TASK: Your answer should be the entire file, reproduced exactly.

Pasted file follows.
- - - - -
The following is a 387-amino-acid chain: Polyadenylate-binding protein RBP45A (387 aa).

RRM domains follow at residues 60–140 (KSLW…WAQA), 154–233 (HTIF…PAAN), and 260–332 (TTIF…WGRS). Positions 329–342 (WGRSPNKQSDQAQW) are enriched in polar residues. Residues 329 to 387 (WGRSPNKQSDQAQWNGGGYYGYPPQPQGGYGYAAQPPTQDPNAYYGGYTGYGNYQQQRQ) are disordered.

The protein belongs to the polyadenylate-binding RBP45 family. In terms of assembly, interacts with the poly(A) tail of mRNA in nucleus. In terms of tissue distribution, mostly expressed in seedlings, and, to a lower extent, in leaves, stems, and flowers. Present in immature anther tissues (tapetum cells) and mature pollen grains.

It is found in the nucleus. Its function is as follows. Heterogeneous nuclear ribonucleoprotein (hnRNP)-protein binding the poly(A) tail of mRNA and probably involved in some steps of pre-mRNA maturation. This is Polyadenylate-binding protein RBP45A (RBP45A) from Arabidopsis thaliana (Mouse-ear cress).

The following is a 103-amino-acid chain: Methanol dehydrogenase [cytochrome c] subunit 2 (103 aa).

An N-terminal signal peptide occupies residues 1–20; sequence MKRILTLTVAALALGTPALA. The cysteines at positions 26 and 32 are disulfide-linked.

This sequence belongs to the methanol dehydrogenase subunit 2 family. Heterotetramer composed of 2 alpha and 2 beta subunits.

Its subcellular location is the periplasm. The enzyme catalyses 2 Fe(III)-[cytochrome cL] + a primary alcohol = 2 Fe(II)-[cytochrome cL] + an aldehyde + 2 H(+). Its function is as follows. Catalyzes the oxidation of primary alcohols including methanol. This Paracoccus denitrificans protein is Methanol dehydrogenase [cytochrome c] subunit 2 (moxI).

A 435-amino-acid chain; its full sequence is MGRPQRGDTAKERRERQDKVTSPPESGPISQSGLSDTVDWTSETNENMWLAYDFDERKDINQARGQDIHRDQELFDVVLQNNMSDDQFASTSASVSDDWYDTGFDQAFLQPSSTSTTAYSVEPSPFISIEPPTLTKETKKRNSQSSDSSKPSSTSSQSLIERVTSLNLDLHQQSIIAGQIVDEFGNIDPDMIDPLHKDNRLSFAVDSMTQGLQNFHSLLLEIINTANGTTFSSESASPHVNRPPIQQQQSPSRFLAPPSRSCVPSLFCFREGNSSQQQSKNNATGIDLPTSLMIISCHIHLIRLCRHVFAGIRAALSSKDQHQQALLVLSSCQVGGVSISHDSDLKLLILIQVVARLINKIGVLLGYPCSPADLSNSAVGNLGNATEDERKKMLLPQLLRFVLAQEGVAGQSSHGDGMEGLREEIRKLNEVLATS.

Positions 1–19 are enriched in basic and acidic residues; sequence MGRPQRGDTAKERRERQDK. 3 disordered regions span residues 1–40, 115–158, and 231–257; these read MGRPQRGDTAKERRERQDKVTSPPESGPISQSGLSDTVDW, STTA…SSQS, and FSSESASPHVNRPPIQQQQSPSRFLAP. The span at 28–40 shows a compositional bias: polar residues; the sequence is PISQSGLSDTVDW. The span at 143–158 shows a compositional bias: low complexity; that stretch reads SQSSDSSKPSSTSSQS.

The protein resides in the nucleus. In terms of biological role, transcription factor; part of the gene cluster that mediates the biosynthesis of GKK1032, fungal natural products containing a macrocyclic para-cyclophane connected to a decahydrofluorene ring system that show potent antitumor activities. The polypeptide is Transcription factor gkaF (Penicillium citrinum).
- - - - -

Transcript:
The following is a 387-amino-acid chain: Polyadenylate-binding protein RBP45A (387 aa).

RRM domains follow at residues 60–140 (KSLW…WAQA), 154–233 (HTIF…PAAN), and 260–332 (TTIF…WGRS). Positions 329–342 (WGRSPNKQSDQAQW) are enriched in polar residues. Residues 329 to 387 (WGRSPNKQSDQAQWNGGGYYGYPPQPQGGYGYAAQPPTQDPNAYYGGYTGYGNYQQQRQ) are disordered.

The protein belongs to the polyadenylate-binding RBP45 family. In terms of assembly, interacts with the poly(A) tail of mRNA in nucleus. In terms of tissue distribution, mostly expressed in seedlings, and, to a lower extent, in leaves, stems, and flowers. Present in immature anther tissues (tapetum cells) and mature pollen grains.

It is found in the nucleus. Its function is as follows. Heterogeneous nuclear ribonucleoprotein (hnRNP)-protein binding the poly(A) tail of mRNA and probably involved in some steps of pre-mRNA maturation. This is Polyadenylate-binding protein RBP45A (RBP45A) from Arabidopsis thaliana (Mouse-ear cress).

The following is a 103-amino-acid chain: Methanol dehydrogenase [cytochrome c] subunit 2 (103 aa).

An N-terminal signal peptide occupies residues 1–20; sequence MKRILTLTVAALALGTPALA. The cysteines at positions 26 and 32 are disulfide-linked.

This sequence belongs to the methanol dehydrogenase subunit 2 family. Heterotetramer composed of 2 alpha and 2 beta subunits.

Its subcellular location is the periplasm. The enzyme catalyses 2 Fe(III)-[cytochrome cL] + a primary alcohol = 2 Fe(II)-[cytochrome cL] + an aldehyde + 2 H(+). Its function is as follows. Catalyzes the oxidation of primary alcohols including methanol. This Paracoccus denitrificans protein is Methanol dehydrogenase [cytochrome c] subunit 2 (moxI).

A 435-amino-acid chain; its full sequence is MGRPQRGDTAKERRERQDKVTSPPESGPISQSGLSDTVDWTSETNENMWLAYDFDERKDINQARGQDIHRDQELFDVVLQNNMSDDQFASTSASVSDDWYDTGFDQAFLQPSSTSTTAYSVEPSPFISIEPPTLTKETKKRNSQSSDSSKPSSTSSQSLIERVTSLNLDLHQQSIIAGQIVDEFGNIDPDMIDPLHKDNRLSFAVDSMTQGLQNFHSLLLEIINTANGTTFSSESASPHVNRPPIQQQQSPSRFLAPPSRSCVPSLFCFREGNSSQQQSKNNATGIDLPTSLMIISCHIHLIRLCRHVFAGIRAALSSKDQHQQALLVLSSCQVGGVSISHDSDLKLLILIQVVARLINKIGVLLGYPCSPADLSNSAVGNLGNATEDERKKMLLPQLLRFVLAQEGVAGQSSHGDGMEGLREEIRKLNEVLATS.

Positions 1–19 are enriched in basic and acidic residues; sequence MGRPQRGDTAKERRERQDK. 3 disordered regions span residues 1–40, 115–158, and 231–257; these read MGRPQRGDTAKERRERQDKVTSPPESGPISQSGLSDTVDW, STTA…SSQS, and FSSESASPHVNRPPIQQQQSPSRFLAP. The span at 28–40 shows a compositional bias: polar residues; the sequence is PISQSGLSDTVDW. The span at 143–158 shows a compositional bias: low complexity; that stretch reads SQSSDSSKPSSTSSQS.

The protein resides in the nucleus. In terms of biological role, transcription factor; part of the gene cluster that mediates the biosynthesis of GKK1032, fungal natural products containing a macrocyclic para-cyclophane connected to a decahydrofluorene ring system that show potent antitumor activities. The polypeptide is Transcription factor gkaF (Penicillium citrinum).